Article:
Health Information Management

Q&A: Respiratory failure as a result of an overdose

CDI Strategies, April 28, 2016

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Q: When a patient does presents in acute respiratory failure, as well as overdose, is it ever appropriate to assign the acute respiratory failure as principle diagnosis as it is an acute condition that would have occasioned the admission to the hospital?
Many times it is a manifestation of the aspiration pneumonia that results from the overdose event – and our team members want to apply “it’s a direct manifestation of the aspiration pneumonia, not the overdose” in order to capture the ventilation procedure. And others state it is all a domino effect from the overdose regardless and the poisoning guidelines sequencing rule would still apply.
A: I remember, as a new CDI specialist, working my hardest to try to capture that ventilation time for these patients. Unfortunately, this is an example where the coding conventions and Official Guidelines for Coding and Reporting guidelines don’t necessarily reflect the clinical situation.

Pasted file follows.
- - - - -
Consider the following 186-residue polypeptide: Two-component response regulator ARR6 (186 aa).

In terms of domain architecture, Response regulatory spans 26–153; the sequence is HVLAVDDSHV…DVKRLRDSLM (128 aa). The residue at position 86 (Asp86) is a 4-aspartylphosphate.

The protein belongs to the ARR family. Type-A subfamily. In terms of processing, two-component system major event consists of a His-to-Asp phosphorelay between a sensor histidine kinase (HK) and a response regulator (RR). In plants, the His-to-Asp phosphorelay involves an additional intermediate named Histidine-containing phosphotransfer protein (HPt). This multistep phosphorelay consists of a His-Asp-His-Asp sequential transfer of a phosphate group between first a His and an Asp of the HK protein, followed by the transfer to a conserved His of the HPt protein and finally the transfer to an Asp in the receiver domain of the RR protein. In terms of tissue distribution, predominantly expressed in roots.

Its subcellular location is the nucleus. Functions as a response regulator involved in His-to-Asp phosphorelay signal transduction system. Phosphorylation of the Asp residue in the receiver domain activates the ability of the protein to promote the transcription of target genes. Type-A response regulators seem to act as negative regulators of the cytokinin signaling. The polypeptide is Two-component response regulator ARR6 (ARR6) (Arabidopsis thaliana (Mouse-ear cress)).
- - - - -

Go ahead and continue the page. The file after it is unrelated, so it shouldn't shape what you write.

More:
The Guidelines related to poisoning are very clear: We must code first the poisoning followed by the manifestations. In the example you provide, the aspiration and the respiratory failure are both considered a manifestation of the poisoning. Thus the poisoning must be sequenced first.
See Chapter 19, Section e, Section 5b, which states:
(b) Poisoning When coding a poisoning or reaction to the improper use of a medication (e.g., overdose, wrong substance given or taken in error, wrong route of administration), first assign the appropriate code from categories T36-T50. The poisoning codes have an associated intent as their 5th or 6th character (accidental, intentional self-harm, assault and undetermined. Use additional code(s) for all manifestations of poisonings.
Although it can be frustrating, we must follow the guidelines as written.
Editor’s Note: This Q&A is a follow-up discussion from one published in the March 30 edition of CDI Strategies. Laurie L. Prescott, RN, MSN, CCDS, CDIP, AHIMA Approved ICD-10-CM/PCS Trainer, and CDI Education Director at HCPro in Danvers, Massachusetts, answered this question. Contact her at For information regarding CDI Boot Camps visit

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